- Patients for whom a diagnosis of influenza will inform decisions regarding clinical care, infection control, or management of close contacts
- Patients who died of an acute illness in which influenza was suspected
When a decision is made to use antiviral treatment for influenza, treatment should be initiated as soon as possible, without waiting for influenza test results, since antiviral treatment is most effective when administered as early as possible in the course of illness. The sensitivities of rapid influenza diagnostic tests and immunofluorescence assays are lower than those of RT-PCR tests and viral culture. Thus, a negative rapid test or immunofluorescence test result does not rule out influenza virus infection, and clinicians should not rely on a negative test to make decisions about treatment. CDC’s current information on influenza diagnosis can be found on the CDC website (www.cdc.gov/flu/professionals/diagnosis).
Influenza-specific antiviral drugs are adjuncts to the influenza vaccine. Empiric antiviral treatment is recommended, as early as possible, for any patient with confirmed or suspected influenza who has severe, complicated, or progressive illness, is hospitalized, or is at higher risk for influenza complications.
When indicated, antiviral treatment should be started as soon as possible after illness onset. While the most benefit is seen when antiviral treatment is started within 48 hours of illness onset, antiviral treatment may still be beneficial when started 3–4 days after illness onset, especially in people at high risk for influenza complications.
CDC recommends 2 neuraminidase inhibitors: oseltamivir and zanamivir. CDC makes revisions to antiviral recommendations periodically, in response to new data on antiviral resistance patterns among circulating strains and risk factors for influenza complications. For up-to-date antiviral recommendations, visit www.cdc.gov/flu/antivirals. People at increased risk for complications of influenza should discuss antiviral treatment and chemoprophylaxis issues with their physician before travel, if traveling to areas where influenza virus is circulating.
The effectiveness of antivirals for treating H5N1 virus infections has not been fully studied, although evidence from countries where H5N1 has caused most human cases indicates that early treatment has been associated with lower risk of death. For more information about influenza antiviral drugs, see the Avian Influenza A Virus Infections of Humans webpage at www.cdc.gov/flu/avian/gen-info/avian-flu-humans.htm.
PREVENTIVE MEASURES FOR TRAVELERS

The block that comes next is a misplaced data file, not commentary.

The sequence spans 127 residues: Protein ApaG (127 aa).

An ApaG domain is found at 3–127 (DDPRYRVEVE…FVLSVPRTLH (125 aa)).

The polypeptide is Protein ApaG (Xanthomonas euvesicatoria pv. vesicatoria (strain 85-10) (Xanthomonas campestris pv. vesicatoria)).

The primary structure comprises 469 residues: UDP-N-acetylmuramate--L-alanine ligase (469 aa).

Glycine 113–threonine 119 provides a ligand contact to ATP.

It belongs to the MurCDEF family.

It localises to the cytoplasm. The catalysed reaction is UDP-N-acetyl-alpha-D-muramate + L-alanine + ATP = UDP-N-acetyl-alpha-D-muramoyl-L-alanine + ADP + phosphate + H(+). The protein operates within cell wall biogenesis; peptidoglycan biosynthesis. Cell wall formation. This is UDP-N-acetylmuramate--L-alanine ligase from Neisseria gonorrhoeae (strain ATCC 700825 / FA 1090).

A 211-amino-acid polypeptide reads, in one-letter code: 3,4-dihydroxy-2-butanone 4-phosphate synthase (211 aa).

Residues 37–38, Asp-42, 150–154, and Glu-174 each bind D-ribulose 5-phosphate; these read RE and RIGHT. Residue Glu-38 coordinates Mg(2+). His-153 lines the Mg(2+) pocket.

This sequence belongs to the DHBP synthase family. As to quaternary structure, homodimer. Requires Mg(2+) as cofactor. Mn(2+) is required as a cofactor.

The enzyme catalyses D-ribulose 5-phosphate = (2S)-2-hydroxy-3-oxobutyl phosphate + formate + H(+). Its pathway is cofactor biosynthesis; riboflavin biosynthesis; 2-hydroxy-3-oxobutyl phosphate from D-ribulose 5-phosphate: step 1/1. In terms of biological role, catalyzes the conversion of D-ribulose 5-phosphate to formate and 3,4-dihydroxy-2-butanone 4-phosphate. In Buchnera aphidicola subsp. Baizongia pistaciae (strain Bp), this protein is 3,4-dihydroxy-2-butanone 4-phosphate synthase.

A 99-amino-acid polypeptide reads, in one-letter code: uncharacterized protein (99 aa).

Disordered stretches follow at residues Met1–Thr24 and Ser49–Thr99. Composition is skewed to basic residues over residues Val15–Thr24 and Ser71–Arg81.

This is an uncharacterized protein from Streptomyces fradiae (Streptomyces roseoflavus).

Indications for Use
Annual vaccination of all people aged ≥6 months is recommended by CDC and the Advisory Committee on Immunization Practices (ACIP) as the most effective way to prevent influenza and its complications. Vaccination of pregnant women and household contacts of children aged <6 months can also reduce the risk of influenza in these children who are too young to receive influenza vaccination.
Travelers who want to reduce their risk of influenza should receive influenza vaccination ≥2 weeks before departure. Travelers who are part of large tourist groups may be exposed to influenza at any time of year through exposure to travelers from areas of the world where influenza viruses are circulating; data from cruise ships have shown that, as with other close contact environments, these settings can facilitate the transmission of influenza from person to person or through contact with contaminated environmental surfaces.
Two types of influenza vaccines are available for use in the United States: trivalent inactivated vaccine (TIV), administered by intramuscular injection, and trivalent live, attenuated influenza vaccine (LAIV), administered by nasal spray. LAIV is approved for use only in healthy people aged 2–49 years who are not pregnant.
In the United States, universal annual influenza vaccination is recommended by the ACIP for all US residents aged ≥6 months. Annual recommendations are published by CDC, including information about the season’s vaccine composition, dosage and administration, and recommendations for specific populations. Current recommendations are available on the CDC website at www.cdc.gov/flu/professionals/acip/index.htm.
Vaccine Safety and Adverse Reactions